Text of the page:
As 2017 is ending, the Traveling Docudays UA is also finishing its journey across Ukraine. In three months, some of the best documentaries were watched by residents of more than 200 cities and towns in 22 oblasts of Ukraine and in the Autonomous Republic of Crimea. The public program of the festival ended in Chernihiv on December 27 with a screening of the film Audience Emancipated: The Struggle for the Emek Movie Theater and a lecture by an art critic Yevhenia Moliar about the development of public spaces in the city. Looking back at these busy festival months, let us recall the most interesting events of the Traveling Docudays UA 2017.
One of the first regions where the festival started was Transcarpathia. In addition to film screenings, the program in Uzhgorod included an exhibition based on the photo book .RAW: The History of Changes in Ukrainians and the Army. Some events, traditionally, brought schoolchildren to screenings and discussions about such problems as animal rights, after the screening of the film Refuge, or the development of the local botanical garden, related to the topic of the film The Winter Garden’s Tale. The key question here was, How teenagers and student activism can influence the situation? The film Audience Emancipated: The Struggle for the Emek Movie Theater also touched upon a question which was very urgent for the local context in Uzhgorod, namely the protection of the town’s local modernist heritage and of the local movie theater Uzhgorod in particular. Its history and present prospects were the subjects of a lecture by the architectural researcher Lina Dehtiariova.
Still from The Winter Garden’s Tale film by Semen Mozgovy
The topic of this year’s festival is the relationship between humans and nature, which is a logical extension of sociopolitical relationships. Environmentalists remind us again and again that our position as “the kings of nature” is turning into a disaster for the environment and the animal world. However, is it possible to change this situation purely on the individual level? Why does the global evil look like blurred collective responsibility? These problems were discussed by Yosh, the curator of the Lviv Palace of Arts’ movie hall.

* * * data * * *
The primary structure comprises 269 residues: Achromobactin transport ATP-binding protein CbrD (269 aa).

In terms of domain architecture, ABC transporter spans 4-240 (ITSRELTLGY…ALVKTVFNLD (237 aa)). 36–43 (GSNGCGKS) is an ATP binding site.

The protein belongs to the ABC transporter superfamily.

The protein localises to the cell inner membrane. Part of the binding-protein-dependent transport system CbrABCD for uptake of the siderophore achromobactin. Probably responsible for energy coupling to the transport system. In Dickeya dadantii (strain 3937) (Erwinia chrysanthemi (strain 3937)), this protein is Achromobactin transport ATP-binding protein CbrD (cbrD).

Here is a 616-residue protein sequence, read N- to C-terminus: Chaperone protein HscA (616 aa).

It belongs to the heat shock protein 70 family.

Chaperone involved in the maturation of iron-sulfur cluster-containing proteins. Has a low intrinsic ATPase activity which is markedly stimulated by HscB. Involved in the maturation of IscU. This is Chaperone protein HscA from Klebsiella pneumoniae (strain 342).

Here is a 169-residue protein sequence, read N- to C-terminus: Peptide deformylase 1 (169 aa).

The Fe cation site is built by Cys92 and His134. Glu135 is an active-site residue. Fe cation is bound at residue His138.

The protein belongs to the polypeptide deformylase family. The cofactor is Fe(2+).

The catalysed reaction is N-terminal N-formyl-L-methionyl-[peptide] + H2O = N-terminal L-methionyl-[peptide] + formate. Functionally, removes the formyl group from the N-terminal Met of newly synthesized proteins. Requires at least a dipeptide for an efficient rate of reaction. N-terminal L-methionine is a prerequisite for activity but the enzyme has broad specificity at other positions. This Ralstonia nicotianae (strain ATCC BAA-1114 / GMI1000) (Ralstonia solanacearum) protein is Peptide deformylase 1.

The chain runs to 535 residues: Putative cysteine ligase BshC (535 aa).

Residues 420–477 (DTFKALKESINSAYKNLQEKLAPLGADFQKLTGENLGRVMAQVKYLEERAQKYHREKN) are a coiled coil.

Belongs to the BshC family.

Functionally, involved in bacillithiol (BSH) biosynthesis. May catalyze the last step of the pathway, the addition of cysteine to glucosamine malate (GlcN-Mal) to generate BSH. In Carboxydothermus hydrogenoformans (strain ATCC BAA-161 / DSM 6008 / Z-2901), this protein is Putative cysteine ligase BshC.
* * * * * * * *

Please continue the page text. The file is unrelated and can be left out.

An inherent part of the Traveling Docudays UA program are human rights educational workshops. The trainers and coordinators of the festival in Lviv region share their thoughts about the events that targeted the educators of Lviv, on the topics of Children’s Rights at School and Gender Policies at School.
The legal educational events and the workshop in Kremenchuk touched upon such topics as conscious consumption and how each of us can can have an impact on climate change, opposing hate speech online, protecting human rights at schools. These events are described by the Kremenchuk festival coordinator Aliona Hlazkova.
Training in Kremenchuk. Photo: Olesia Musiyenko
The Travelling festival in Berdiansk approached the problems of environmental protection and human rights in an original manner: in addition to the rich film program, the people of Berdiansk organized street actions, drew signs, created interventions into public space, and even used board games as an educational platform.
Special events in the festival program included screenings of the film Jamala’s Struggle. Both among student audiences and at public meetings, this film becomes a reason to talk about the deportation of Crimean Tatars and the problems they face today because of the illegal annexation of Crimea. In several cities, well-argumented discussions became possible thanks to the participation of experts from the organization Crimea SOS.